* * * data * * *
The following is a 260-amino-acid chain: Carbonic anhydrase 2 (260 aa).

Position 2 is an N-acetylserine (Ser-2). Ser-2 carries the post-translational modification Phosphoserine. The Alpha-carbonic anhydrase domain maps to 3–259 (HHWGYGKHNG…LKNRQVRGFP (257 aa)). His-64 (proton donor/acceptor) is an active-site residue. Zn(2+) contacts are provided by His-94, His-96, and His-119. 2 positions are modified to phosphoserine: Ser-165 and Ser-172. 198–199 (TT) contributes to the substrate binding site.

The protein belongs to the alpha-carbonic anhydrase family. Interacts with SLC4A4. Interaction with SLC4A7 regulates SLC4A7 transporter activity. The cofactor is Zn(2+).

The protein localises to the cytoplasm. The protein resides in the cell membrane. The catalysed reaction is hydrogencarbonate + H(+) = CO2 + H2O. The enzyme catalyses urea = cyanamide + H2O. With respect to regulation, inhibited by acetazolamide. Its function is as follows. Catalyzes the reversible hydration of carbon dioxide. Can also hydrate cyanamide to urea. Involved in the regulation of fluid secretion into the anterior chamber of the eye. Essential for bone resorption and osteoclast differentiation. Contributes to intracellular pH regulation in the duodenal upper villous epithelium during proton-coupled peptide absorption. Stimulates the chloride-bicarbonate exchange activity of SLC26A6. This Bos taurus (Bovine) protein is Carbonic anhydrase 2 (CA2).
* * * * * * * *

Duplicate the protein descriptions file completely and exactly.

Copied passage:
The following is a 260-amino-acid chain: Carbonic anhydrase 2 (260 aa).

Position 2 is an N-acetylserine (Ser-2). Ser-2 carries the post-translational modification Phosphoserine. The Alpha-carbonic anhydrase domain maps to 3–259 (HHWGYGKHNG…LKNRQVRGFP (257 aa)). His-64 (proton donor/acceptor) is an active-site residue. Zn(2+) contacts are provided by His-94, His-96, and His-119. 2 positions are modified to phosphoserine: Ser-165 and Ser-172. 198–199 (TT) contributes to the substrate binding site.

The protein belongs to the alpha-carbonic anhydrase family. Interacts with SLC4A4. Interaction with SLC4A7 regulates SLC4A7 transporter activity. The cofactor is Zn(2+).

The protein localises to the cytoplasm. The protein resides in the cell membrane. The catalysed reaction is hydrogencarbonate + H(+) = CO2 + H2O. The enzyme catalyses urea = cyanamide + H2O. With respect to regulation, inhibited by acetazolamide. Its function is as follows. Catalyzes the reversible hydration of carbon dioxide. Can also hydrate cyanamide to urea. Involved in the regulation of fluid secretion into the anterior chamber of the eye. Essential for bone resorption and osteoclast differentiation. Contributes to intracellular pH regulation in the duodenal upper villous epithelium during proton-coupled peptide absorption. Stimulates the chloride-bicarbonate exchange activity of SLC26A6. This Bos taurus (Bovine) protein is Carbonic anhydrase 2 (CA2).